Archive for the ‘CSA Spring and Summer 2009’ Category

These recipes are cut and pasted from Mariquita Farms CSA website.  Sorrel is traditionally used with fish and in soups- the sauce for the fish below sounds delightful!

Lore and Legend of Sorrel from The Good Herb by J. Benn Hurley

Some Irish historians say that sorrel, not clover, may have been the original shamrock, and that it may have been the arrow-shaped, three-cornered sorrel leaf that St. Patrick used as a model for the trinity. Early Egyptians and Romans nibbled on fresh sorrel leaves after overeating, both for their soothing effect on the digestive system and for their diuretic properties. In North America, 200 years ago, sorrel was eaten as “lemonade in a leaf.” It’s a good source of vitamin C, and used to be taken to prevent scurvy.

“Sorrel” Musings from Everyone Eats Well in Belgium by Ruth Van Waerebeek

In the United States, sorrel is usually considered an herb, but it is really a leafy green vegetable not unlike spinach. It is much prized in Belgium for its tart, acidic taste, and we grow it in our kitchen gardens right next to the spinach.

from The Oxford Companion to Food by Alan Davidson: An old English accompaniment to meat and fish was greensauce made from sorrel pounded to a paste with vinegar or lemon juice and sugar; and this name was also applied to the plant itself.

Sorrel Risotto idea from Susan K:

I used the sorrel last night it was fabulous–I sauted the leaves in olive oil with chopped garlic until it was kind of mushy. Then I stirred it into risotto just before serving.I hope to see some more of it in the next box

Penne with Mushrooms and Fresh Sorrel from The Good Herb by J. Benn Hurley

1 Tablespoon olive oil
12 ounces mushrooms, sliced
2 cloves garlic, mashed through a press
1 medium onion, sliced
1 small chile pepper
1 cup chopped tomatoes
6 cups hot cooked penne or other pasta, about 3/4 pound dried
1/3 cup minced sorrel leaves

Heat a large sauté pan over medium high heat, then pour in the oil. Add the mushrooms, garlic, onion and hot pepper and sauté for about 5 minutes. Stir in the tomatoes and cook until saucy and fragrant, about 7 minutes more. In a large bowl, toss the penne with the sauce and sorrel. Serve warm.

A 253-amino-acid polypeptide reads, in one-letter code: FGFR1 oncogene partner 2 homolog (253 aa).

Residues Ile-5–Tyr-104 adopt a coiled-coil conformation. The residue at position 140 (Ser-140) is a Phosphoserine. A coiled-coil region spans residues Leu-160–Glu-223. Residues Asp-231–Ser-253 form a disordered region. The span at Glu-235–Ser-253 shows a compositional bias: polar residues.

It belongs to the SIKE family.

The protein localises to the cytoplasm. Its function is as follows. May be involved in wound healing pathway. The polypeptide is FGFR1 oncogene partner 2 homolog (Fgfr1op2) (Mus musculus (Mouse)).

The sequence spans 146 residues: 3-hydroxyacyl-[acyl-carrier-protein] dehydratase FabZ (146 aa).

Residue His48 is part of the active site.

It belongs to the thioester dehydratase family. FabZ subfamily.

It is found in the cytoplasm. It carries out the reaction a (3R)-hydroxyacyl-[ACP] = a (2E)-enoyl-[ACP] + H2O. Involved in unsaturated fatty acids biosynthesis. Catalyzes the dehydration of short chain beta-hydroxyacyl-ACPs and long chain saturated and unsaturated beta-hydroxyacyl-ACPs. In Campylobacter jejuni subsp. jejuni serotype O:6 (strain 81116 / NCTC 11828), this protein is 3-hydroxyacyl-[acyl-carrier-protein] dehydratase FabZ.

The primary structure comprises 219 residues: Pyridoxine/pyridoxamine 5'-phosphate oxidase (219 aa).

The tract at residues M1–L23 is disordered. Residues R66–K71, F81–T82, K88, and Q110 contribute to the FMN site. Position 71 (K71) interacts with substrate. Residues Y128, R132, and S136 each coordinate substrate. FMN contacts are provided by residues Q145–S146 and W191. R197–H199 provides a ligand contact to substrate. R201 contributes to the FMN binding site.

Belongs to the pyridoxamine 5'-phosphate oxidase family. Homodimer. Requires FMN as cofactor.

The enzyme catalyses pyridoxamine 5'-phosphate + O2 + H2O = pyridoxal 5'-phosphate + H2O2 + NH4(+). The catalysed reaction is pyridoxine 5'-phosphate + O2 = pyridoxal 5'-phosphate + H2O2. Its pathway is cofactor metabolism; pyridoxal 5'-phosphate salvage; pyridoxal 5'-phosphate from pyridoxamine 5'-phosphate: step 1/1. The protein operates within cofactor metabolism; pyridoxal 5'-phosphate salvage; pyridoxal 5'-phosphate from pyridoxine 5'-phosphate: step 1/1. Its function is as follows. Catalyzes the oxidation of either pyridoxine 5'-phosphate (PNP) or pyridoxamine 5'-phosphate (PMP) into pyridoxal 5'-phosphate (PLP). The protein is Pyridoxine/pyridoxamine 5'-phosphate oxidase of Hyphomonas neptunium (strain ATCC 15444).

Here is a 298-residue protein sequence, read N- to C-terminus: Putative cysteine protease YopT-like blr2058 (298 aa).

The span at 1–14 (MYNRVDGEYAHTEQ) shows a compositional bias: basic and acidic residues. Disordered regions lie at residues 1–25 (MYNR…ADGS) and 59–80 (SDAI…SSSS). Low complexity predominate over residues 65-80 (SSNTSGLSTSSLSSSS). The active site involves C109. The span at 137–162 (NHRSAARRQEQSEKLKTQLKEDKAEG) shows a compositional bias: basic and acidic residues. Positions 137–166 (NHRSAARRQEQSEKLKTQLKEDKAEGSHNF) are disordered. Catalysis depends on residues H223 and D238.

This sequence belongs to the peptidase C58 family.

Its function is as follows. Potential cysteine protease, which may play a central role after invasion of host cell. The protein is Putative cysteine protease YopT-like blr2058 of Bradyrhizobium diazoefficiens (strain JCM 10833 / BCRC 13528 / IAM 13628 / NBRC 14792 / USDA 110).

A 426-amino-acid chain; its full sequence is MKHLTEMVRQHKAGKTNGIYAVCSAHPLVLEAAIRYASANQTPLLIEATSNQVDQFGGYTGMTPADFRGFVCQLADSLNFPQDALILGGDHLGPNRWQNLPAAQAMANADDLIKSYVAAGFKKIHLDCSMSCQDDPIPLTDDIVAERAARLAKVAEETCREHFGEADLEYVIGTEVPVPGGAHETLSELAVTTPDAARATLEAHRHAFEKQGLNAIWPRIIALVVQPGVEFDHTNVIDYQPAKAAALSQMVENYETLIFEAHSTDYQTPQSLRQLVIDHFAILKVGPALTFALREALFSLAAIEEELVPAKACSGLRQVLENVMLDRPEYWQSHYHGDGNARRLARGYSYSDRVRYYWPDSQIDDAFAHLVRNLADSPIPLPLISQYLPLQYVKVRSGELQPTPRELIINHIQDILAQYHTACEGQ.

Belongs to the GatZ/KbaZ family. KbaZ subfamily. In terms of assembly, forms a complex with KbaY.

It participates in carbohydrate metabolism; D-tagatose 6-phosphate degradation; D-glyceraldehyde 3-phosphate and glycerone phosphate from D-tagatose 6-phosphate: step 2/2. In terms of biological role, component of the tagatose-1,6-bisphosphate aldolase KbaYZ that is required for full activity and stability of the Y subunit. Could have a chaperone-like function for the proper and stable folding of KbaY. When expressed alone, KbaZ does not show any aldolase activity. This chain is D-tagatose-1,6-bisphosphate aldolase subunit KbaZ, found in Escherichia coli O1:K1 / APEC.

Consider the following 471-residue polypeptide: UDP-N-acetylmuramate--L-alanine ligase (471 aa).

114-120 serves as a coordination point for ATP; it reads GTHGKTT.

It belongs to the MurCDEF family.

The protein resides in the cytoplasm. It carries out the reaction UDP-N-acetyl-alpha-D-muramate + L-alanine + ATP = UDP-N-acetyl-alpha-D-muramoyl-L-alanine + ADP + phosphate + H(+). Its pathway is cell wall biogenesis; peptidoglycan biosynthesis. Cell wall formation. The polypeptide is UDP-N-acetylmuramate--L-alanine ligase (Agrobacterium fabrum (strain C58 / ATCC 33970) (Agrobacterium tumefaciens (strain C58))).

Leek and Sorrel Pancakes with Smoked Salmon
adapted from Big Oven.com

1/4 c Unsalted butter; (1/2 stick)
Salt; optional
4 c Chopped leeks; (cleaned and chopped)
Vegetable oil
2 c Sorrel or spinach; washed
4 oz Smoked salmon; (4 to 8)
2 Eggs
Sour cream; for garnish
1/4 c All-purpose flour
Chopped chives; for garnish

Heat saute pan over medium-high heat. Add butter when pan is hot. After butter melts, add leeks and saute until tender but not brown. Add sorrel; cook briefly to wilt sorrel. Remove from heat; let cool. In a medium bowl, whisk eggs until frothy. Add flour; whisk until smooth. Add cooled leek mixture. Heat griddle over medium-high heat. Film with oil. When oil is hot, drop about 2 tablespoons batter for each pancake on griddle. Cook until brown. Turn and continue to cook until brown on other side. Remove from griddle and top with salmon, sour cream and chives. Serve immediately. Yield: 8 to 10 appetizer servings.

Split Pea Soup with Sorrel Stir chopped fresh sorrel greens into hot pea soup just before serving.

Carrot Sorrel Juice

2# carrots
1-2 stalks of celery
1 apple
1/2-1 whole bunch sorrel

Clean the carrots and remove any green parts. Wash the celery but do not remove the leaves. Cut the granny smith apple into 1/8th segments and remove the bitter seed pod. Rinse the sorrel leaves. Run everything through the juicer starting with the carrots. After one or two carrots have been run through the machine put the celery and sorrel through and then alternate carrots and apples until they are gone. Strain the juice through a couple layers of cheesecloth or a fine strainer to remove the pulp that makes it through the juicer screen if desired (this will produce a clear juice devoid of the grittyness, that some people do like).

Apple Sorbet With Sorrel Recipe
From Victory Garden. via the RecipeZaar

* 2 cups  apples
* 2 cups apple juice
* 2 cups french sorrel, firmly packed

1. The apples should be peeled and diced into cubes.
2. Bring the apples and apple juice to a boil over high heat.
3. When it boils, turn the heat to medium and simmer for 25 to 30 minutes.
4. Pour the apple mixture into a bowl and refrigerate until it is cold [approximately 1 hour].
5. Process apple mixture and sorrel leaves in a blender at high speed, until smooth.
6. Freeze according to ice cream machine makers directions for Sorbet.
7. You can also place in casserole dish and freeze in freezer for 2 to 3 hours.
8. Serve

Sorrel Soup